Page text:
This past weekend, millions of people around the world celebrated Rosh Hashanah, the Jewish new year that marks the beginning of the High Holidays — Judaism's most significant spiritual season. For many, it is a time of solemn reflection on the past year, and an opportunity to commit to improvement in the year to come. For former President Donald Trump, however, this weekend's observance was the perfect opportunity to admonish "liberal Jews" for not supporting him.
"Just a quick reminder for liberal Jews who voted to destroy America & Israel because you believed in false narratives!,” Trump wrote on his Truth Social platform Sunday evening. “Let’s hope you learned from your mistake & make better choices moving forward!" he encouraged, before listing a series of accomplishments "for the Jewish people or Israel."
While no stranger to courting controversy within and in regards to the Jewish community, Trump's latest comments — and the High Holiday framing thereof — have prompted a particularly intense debate over the former president's attitudes toward Jewish people in both the United States and Israel. While some commentators have accused the former president of overt antisemitism, his defenders counter that allegations of bigotry are simply part of an "anti-Trump" playbook designed to obfuscate and erase his track record of legitimate accomplishments.
'This has to be seen as a threat'
Calling it "scary stuff," MSNBC host Mehdi Hasan decried Trump's message as a sign that we have "normalized a very old school, very familiar type of antisemitic fascism in this country." Even in light of Trump's previous comments that have been construed as antisemitic in the past, "this is pretty disgusting," he wrote on X, formerly Twitter. "It's for real," agreed Hasan's MSNBC colleague and former US Attorney Joyce Vance. Jewish Council for Public Affairs CEO Amy Spitalnick also described the message as "antisemitic."
"There's never been a scarier time to be a Jew in America," Brett Meiselas, co-founder of the liberal-leaning Midas Touch media network said, calling the Truth Social post "truly horrifying, Nazi shit."
Trump's message should be seen as "a threat to the majority of American Jews who oppose him and would never vote for him," agreed University of Chicago doctoral candidate and prolific Jewish political columnist Joel Swanson wrote on X, accusing Trump of telling the American Jewish community to "get onboard with MAGA politics, or else the right-wing populist movement will be turned against you." This is an "ominous warning to American Jews," Israel's Haaretz newspaper reported, accusing Trump of "retreading well-worn territory of dual loyalty tropes."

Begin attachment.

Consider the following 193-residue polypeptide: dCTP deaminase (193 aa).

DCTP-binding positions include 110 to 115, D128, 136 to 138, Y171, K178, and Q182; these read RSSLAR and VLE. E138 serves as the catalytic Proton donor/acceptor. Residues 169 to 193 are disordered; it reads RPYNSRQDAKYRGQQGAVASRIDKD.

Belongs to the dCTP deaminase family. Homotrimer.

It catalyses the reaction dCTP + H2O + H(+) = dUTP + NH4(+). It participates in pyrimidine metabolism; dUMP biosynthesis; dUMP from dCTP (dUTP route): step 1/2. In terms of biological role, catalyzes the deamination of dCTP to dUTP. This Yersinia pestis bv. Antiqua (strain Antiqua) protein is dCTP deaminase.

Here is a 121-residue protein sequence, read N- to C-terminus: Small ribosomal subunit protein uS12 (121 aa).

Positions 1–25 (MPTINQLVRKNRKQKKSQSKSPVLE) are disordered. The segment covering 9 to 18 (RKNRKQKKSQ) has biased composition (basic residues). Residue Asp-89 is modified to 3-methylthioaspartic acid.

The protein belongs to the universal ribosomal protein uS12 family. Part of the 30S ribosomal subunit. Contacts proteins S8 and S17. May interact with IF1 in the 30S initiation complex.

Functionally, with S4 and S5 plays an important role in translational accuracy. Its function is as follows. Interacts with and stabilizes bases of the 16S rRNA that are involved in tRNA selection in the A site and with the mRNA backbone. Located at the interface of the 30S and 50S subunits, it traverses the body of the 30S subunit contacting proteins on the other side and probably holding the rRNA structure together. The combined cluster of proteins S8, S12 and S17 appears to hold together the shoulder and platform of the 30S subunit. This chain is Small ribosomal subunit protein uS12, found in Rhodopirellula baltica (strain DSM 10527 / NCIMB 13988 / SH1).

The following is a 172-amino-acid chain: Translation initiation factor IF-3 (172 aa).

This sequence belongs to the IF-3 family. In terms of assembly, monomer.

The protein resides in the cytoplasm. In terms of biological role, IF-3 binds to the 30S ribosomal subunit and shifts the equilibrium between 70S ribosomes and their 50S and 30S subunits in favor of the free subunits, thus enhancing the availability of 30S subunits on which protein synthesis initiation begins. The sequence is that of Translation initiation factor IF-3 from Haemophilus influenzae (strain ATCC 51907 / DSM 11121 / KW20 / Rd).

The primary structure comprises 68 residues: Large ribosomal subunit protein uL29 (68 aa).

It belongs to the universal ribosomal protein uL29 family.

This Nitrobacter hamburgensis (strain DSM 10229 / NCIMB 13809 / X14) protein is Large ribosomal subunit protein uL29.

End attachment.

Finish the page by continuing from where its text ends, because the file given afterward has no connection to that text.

The former president has used his "unprecedented support for Israel as a deflection against accusations of antisemitism," according to The Forward. At the same time, he does so "while invoking dual loyalty tropes and deeming Jews who vote for Democrats as 'very disloyal' to Israel."
Trump's "casual anti-semitism" notwithstanding, the former president's belief that "liberal Jews" care about many of the accomplishments listed in his post is "utterly absurd" in and of itself, Columbia University journalism professor Bill Grueskin said, highlighting several examples of Trump-era policies that were particularly popular among conservatives.
'The tactic precedes Trump'
Defending Trump, conservative commentator Bryan Leib accused the media of "spinning an insane narrative right now," on X, pointing out that the flyer shared by Trump on Truth Social was an iteration of one originally posted by the right-wing "JEXIT" group.
Not only is Trump "the greatest president in the history of America" JEXIT spokesperson Siggy Flicker told One America News, but "there has been no other president who has done so much for the Jewish people."
The "liberal media" has released a "series of coordinated articles," Today News Africa Chief White House Correspondent Simon Ateba alleged on X. But, he continued, the flyer shared by the former president "provides an explanation of everything Trump has done for the Jewish community."
Intra-Jewish allegations that supporting Trump is tantamount to being an accessory to antisemitism has been a "pattern among anti-Trump Jews," Breitbart Senior Editor Joel Pollak wrote. "The tactic precedes Trump,' he added, claiming comedian Sarah Silverman's 2008 push to have young Jewish voters encourage their elderly relatives to vote for Barack Obama was itself a suggestion "that older Jews were racist and would not vote for Obama unless told to do so."